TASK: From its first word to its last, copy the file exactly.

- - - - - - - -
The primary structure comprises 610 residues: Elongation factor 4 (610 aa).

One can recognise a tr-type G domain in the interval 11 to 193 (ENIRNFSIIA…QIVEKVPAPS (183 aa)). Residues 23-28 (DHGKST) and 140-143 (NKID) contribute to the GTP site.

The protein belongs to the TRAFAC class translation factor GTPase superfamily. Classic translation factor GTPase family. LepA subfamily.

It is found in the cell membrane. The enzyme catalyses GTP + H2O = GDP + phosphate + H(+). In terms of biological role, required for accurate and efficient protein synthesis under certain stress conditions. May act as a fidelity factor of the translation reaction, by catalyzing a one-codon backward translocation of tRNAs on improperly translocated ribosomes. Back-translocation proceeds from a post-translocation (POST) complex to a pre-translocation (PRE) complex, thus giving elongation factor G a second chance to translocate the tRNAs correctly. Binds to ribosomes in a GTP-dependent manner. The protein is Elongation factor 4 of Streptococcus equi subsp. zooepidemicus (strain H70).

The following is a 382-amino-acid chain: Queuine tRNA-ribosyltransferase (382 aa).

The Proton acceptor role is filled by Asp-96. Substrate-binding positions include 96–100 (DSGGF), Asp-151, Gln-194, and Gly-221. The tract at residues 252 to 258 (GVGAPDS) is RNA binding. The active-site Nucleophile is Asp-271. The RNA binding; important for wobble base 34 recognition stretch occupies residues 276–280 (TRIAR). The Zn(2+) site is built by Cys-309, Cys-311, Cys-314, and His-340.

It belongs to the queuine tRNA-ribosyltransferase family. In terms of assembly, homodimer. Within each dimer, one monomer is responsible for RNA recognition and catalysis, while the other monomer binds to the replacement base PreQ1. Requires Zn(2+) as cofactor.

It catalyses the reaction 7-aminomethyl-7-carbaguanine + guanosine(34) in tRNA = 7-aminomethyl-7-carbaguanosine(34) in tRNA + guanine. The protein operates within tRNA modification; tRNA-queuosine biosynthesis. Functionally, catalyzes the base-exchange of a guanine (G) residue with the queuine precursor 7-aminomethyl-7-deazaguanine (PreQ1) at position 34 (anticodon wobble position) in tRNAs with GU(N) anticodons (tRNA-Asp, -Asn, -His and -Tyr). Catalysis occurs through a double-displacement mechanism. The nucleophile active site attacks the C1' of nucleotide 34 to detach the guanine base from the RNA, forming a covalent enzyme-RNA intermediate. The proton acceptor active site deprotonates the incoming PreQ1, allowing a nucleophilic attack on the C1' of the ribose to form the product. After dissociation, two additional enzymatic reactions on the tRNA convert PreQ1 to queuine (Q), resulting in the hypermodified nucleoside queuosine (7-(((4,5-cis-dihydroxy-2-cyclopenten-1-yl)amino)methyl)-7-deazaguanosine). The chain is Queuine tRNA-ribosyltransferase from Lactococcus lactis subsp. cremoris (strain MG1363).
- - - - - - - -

The primary structure comprises 610 residues: Elongation factor 4 (610 aa).

One can recognise a tr-type G domain in the interval 11 to 193 (ENIRNFSIIA…QIVEKVPAPS (183 aa)). Residues 23-28 (DHGKST) and 140-143 (NKID) contribute to the GTP site.

The protein belongs to the TRAFAC class translation factor GTPase superfamily. Classic translation factor GTPase family. LepA subfamily.

It is found in the cell membrane. The enzyme catalyses GTP + H2O = GDP + phosphate + H(+). In terms of biological role, required for accurate and efficient protein synthesis under certain stress conditions. May act as a fidelity factor of the translation reaction, by catalyzing a one-codon backward translocation of tRNAs on improperly translocated ribosomes. Back-translocation proceeds from a post-translocation (POST) complex to a pre-translocation (PRE) complex, thus giving elongation factor G a second chance to translocate the tRNAs correctly. Binds to ribosomes in a GTP-dependent manner. The protein is Elongation factor 4 of Streptococcus equi subsp. zooepidemicus (strain H70).

The following is a 382-amino-acid chain: Queuine tRNA-ribosyltransferase (382 aa).

The Proton acceptor role is filled by Asp-96. Substrate-binding positions include 96–100 (DSGGF), Asp-151, Gln-194, and Gly-221. The tract at residues 252 to 258 (GVGAPDS) is RNA binding. The active-site Nucleophile is Asp-271. The RNA binding; important for wobble base 34 recognition stretch occupies residues 276–280 (TRIAR). The Zn(2+) site is built by Cys-309, Cys-311, Cys-314, and His-340.

It belongs to the queuine tRNA-ribosyltransferase family. In terms of assembly, homodimer. Within each dimer, one monomer is responsible for RNA recognition and catalysis, while the other monomer binds to the replacement base PreQ1. Requires Zn(2+) as cofactor.

It catalyses the reaction 7-aminomethyl-7-carbaguanine + guanosine(34) in tRNA = 7-aminomethyl-7-carbaguanosine(34) in tRNA + guanine. The protein operates within tRNA modification; tRNA-queuosine biosynthesis. Functionally, catalyzes the base-exchange of a guanine (G) residue with the queuine precursor 7-aminomethyl-7-deazaguanine (PreQ1) at position 34 (anticodon wobble position) in tRNAs with GU(N) anticodons (tRNA-Asp, -Asn, -His and -Tyr). Catalysis occurs through a double-displacement mechanism. The nucleophile active site attacks the C1' of nucleotide 34 to detach the guanine base from the RNA, forming a covalent enzyme-RNA intermediate. The proton acceptor active site deprotonates the incoming PreQ1, allowing a nucleophilic attack on the C1' of the ribose to form the product. After dissociation, two additional enzymatic reactions on the tRNA convert PreQ1 to queuine (Q), resulting in the hypermodified nucleoside queuosine (7-(((4,5-cis-dihydroxy-2-cyclopenten-1-yl)amino)methyl)-7-deazaguanosine). The chain is Queuine tRNA-ribosyltransferase from Lactococcus lactis subsp. cremoris (strain MG1363).